The central flyway is a stretch of the middle of North America where many birds live and migrate. North Dakota is smack-dab in the center of this flyway, which means that hundreds of species of birds live or cross through the state.
If you’re a big fan of owls, North Dakota is an excellent place to see nearly a dozen of these majestic raptors. Some of them can only be spotted in the more rural parts of the state, but many of them hang out in the cities and suburbs of Bismark or Fargo.
Whether you’re looking for owls during the heat of the day or during the cold winter nights, there are many different species that you can see.
Here is the list of owls in North Dakota:
- Great Horned Owl
- Barn Owl
- Snowy Owl
- Short-Eared Owl
- Northern Hawk Owl
- Long-Eared Owl
- Great Gray Owl
- Northern Saw-Whet Owl
- Eastern Screech Owl
- Boreal Owl
- Burrowing Owl
11 Types of Owls in North Dakota
1. Great Horned Owl
- Scientific name: Bubo virginianus
- Size: 20 inches long
- Weight: 32-88 ounces
- Wingspan: 40-57 inches
Most people recognize the great horned owl thanks to its appearance in movies like the Harry Potter franchise and its characteristic hoot. These massive owls can weigh up to five-and-a-half pounds. They have massive claws, and they’re strong fliers, which enables them to take down fierce prey like ospreys and falcons.
Once they clench their claws around something, it takes 28 pounds of force to pry them back apart.
These birds live in every part of North America, from Mexico to the northern parts of Alaska. It’s one of the most common owls and makes itself home in deserts, mountains, forests, and prairies. The great horned owl is just at home in cities as it is in the suburbs, and wilderness areas.
All this means that you have a good chance of being able to see one. You can find it anywhere in North Dakota.
Look for the giant bird with yellow eyes and long tufts of hairs near its ears. They can be gray or cinnamon with barring over a cream or light gray body.
If you were wondering, they can’t really move their heads 360 degrees, despite what you might have heard. They can swivel their head over 180 degrees, though, giving the illusion that they’re turning their head completely around. These birds can’t move their eyes from side to side, so they move their heads back and forth instead.
2. Barn Owl
- Scientific name: Tyto alba
- Size: 12.5-16 inches long
- Weight: 14-24.7 ounces
- Wingspan: 40-50 inches
The barn owl got its name because it likes to live in abandoned barns and other buildings in rural areas. They’ll also nest in the cavities of trees. They hunt by soaring across open areas and listening for prey. As you might guess, they have excellent hearing.
You can tell it’s a barn owl by its distinct face. They have pure white, heart-shaped faces with large, dark eyes. Their wings and back are gray, golden, or cinnamon and somewhat mottled. The undersides of their wings are white, as is their chest, which means they look all-white from underneath when they’re flying. They don’t have any ear tufts as the great horned owl does.
Young barn owls will fly far away from where they were hatched to find their own territory, but once they find a spot they like, they stay there for life.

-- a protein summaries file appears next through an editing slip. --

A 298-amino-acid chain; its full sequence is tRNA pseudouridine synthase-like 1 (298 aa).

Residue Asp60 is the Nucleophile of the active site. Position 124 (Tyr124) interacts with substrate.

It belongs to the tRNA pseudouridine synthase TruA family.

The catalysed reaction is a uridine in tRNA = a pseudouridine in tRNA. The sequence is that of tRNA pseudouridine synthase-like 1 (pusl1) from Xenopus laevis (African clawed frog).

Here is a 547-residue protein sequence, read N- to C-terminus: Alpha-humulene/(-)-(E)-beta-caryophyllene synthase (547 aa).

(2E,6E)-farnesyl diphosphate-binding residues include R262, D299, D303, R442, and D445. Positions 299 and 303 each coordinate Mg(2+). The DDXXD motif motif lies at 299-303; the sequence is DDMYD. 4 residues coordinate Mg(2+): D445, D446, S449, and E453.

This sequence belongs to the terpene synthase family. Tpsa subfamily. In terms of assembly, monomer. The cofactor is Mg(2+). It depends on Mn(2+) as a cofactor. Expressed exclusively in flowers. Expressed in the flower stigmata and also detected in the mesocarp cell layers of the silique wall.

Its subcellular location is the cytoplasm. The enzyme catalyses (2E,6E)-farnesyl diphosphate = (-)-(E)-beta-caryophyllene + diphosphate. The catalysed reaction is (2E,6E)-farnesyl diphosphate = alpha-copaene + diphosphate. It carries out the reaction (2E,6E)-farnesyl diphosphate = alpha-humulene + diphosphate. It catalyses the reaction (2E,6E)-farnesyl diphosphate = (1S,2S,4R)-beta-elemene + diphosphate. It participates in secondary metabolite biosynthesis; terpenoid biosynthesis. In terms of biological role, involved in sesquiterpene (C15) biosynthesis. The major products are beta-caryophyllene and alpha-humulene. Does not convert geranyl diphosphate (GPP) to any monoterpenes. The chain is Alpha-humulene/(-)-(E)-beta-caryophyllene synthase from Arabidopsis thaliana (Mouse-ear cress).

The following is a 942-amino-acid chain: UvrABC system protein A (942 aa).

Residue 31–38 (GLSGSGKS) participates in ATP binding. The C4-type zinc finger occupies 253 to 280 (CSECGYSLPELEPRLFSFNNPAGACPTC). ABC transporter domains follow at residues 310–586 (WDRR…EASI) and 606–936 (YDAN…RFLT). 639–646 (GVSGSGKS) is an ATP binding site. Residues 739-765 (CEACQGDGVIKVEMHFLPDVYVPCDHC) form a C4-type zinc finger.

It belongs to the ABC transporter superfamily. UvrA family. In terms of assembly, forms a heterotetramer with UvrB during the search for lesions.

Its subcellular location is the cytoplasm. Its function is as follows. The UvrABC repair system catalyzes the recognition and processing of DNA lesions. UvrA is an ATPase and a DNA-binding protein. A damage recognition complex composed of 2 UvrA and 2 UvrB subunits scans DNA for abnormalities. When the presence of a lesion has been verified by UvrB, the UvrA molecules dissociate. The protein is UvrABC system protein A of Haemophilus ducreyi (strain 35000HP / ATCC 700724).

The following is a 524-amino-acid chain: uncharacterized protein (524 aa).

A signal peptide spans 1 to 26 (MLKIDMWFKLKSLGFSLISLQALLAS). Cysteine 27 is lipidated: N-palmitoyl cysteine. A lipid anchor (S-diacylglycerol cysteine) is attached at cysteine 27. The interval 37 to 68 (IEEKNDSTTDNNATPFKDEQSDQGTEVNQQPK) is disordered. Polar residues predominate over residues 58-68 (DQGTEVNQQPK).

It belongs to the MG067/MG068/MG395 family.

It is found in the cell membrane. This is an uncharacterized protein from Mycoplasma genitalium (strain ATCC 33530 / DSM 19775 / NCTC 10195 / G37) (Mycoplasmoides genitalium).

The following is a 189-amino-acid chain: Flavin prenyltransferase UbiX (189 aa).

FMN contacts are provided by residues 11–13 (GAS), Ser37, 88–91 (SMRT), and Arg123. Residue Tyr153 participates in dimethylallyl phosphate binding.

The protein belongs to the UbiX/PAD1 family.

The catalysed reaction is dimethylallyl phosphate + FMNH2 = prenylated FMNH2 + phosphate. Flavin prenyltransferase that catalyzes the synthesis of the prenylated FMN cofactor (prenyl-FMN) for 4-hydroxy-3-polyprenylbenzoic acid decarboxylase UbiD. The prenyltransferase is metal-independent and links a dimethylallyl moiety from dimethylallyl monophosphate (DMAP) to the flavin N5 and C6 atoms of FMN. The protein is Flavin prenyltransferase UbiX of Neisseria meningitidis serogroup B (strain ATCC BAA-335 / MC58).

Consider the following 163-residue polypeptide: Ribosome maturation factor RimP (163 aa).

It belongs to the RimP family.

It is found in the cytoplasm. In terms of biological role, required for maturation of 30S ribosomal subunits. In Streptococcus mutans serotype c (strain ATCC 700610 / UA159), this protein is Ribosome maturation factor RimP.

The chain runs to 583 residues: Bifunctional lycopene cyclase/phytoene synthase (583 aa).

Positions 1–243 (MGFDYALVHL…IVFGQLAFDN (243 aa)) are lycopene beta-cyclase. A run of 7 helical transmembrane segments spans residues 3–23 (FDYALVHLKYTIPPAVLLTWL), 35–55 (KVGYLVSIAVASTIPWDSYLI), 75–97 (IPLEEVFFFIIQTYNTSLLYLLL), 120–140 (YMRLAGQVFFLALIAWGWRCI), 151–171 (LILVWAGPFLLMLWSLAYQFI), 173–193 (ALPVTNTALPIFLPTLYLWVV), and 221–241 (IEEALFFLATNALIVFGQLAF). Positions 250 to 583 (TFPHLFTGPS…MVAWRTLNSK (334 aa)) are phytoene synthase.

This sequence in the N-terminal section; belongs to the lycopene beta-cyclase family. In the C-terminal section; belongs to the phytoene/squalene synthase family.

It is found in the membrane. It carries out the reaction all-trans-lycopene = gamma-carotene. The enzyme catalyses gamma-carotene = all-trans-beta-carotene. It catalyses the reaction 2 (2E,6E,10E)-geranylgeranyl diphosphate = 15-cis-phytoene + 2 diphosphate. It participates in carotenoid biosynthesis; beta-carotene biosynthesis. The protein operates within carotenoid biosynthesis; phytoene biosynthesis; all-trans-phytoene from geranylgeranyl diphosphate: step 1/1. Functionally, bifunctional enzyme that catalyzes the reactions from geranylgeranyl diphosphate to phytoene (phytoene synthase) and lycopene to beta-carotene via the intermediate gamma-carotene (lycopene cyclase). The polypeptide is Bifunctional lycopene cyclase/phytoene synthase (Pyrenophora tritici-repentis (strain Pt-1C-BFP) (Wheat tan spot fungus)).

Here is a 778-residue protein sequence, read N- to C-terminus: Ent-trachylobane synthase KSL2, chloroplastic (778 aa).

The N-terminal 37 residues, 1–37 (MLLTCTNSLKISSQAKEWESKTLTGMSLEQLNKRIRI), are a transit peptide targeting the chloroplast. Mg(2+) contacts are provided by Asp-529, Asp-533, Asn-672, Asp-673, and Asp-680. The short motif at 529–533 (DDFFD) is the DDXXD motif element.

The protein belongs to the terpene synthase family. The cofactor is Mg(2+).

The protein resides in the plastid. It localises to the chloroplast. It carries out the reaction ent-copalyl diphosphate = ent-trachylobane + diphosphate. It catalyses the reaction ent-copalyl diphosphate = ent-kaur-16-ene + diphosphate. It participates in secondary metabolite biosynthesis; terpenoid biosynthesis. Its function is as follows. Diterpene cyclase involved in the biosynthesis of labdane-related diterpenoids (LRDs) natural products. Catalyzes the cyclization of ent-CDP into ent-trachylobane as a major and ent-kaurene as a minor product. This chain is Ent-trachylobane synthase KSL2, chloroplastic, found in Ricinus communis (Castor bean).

You can find barn owls across the US and Mexico except in a few parts of the central northern states like North Dakota, where they only live in a small section of the southern part of the state.
3. Snowy Owl
- Scientific name: Bubo scandiacus
- Size: 20.5-28 inches long
- Weight: 56.5-104 ounces
- Wingspan: 49.5-57 inches
Snowy owls are striking birds. The males are mostly white with bright, cat-like yellow eyes, and their plumage becomes whiter as they age. The females and immature birds have dark brown or black spots.
Snowy owls live in the Arctic Circle, where they hunt for mammals such as lemming and ptarmigans during the long summer days. They travel south to Canada, Alaska, and the very northern parts of the US during the winter months.
Most of the time, you can see them sitting on the ground near their hunting areas. They’ll also perch on power or telephone poles, fences, hay bales, and abandoned structures. They fly low to the ground as they scan the tundra or fields where they hunt.
In North Dakota, you can see these birds across the state during the winter season. It’s one of the only midwestern states where snowy owls live all winter long.
The snowy owl is a rare bird to see, especially because their populations are declining.
4. Short-Eared Owl
- Scientific name: Asio flammeus
- Size: 13.4-17 inches long
- Weight: 7.3-16.9 ounces
- Wingspan: 33.5-40.5 inches
You’re right if you guessed that these owls have short ear tufts. Owls have ear tufts to help direct sound to their ears, enabling them to hunt and hear potential predators. Short-eared owls have ear tufts, but they’re small, like little horns.
They’re distinctive owls because they have brown and white mottling edged in black bars. The face is cream with dark black outlines around the yellow eyes.
Their distinctive appearance makes it easier to spot them, but the fact that they are active during the day makes it even easier to see them. They even have a distinct, moth-like flight pattern that makes identification even simpler.
Unlike many owls, they don’t prefer wooded areas. They like open fields and grasslands, where they sit on the ground and watch and listen for prey to catch. Then, they fly up and dive down to catch their prey. They even nest in the ground.
If you imagine splitting North Dakota in half from the top western corner to the lower eastern corner, these owls live in the top half during the breeding season and the bottom half the rest of the year.
5. Northern Hawk Owl
- Scientific name: Strix occidentalis
- Size: 14.2-17.7 inches long
- Weight: 8.5-16 ounces
- Wingspan: 27.9 inches
The Northern Hawk Owl gets its name because it behaves like a hawk, but it’s technically an owl. They hunt by sight, have long tails, and perch at the top of trees, much like hawks do. But they have round heads, yellow eyes, mottled gray, brown, and white bodies. They also have gray faces with a dark border, making them look distinctively owl-like.
They hunt during the day, for the most part, but you might see them looking for food at night in the forests where they make their homes.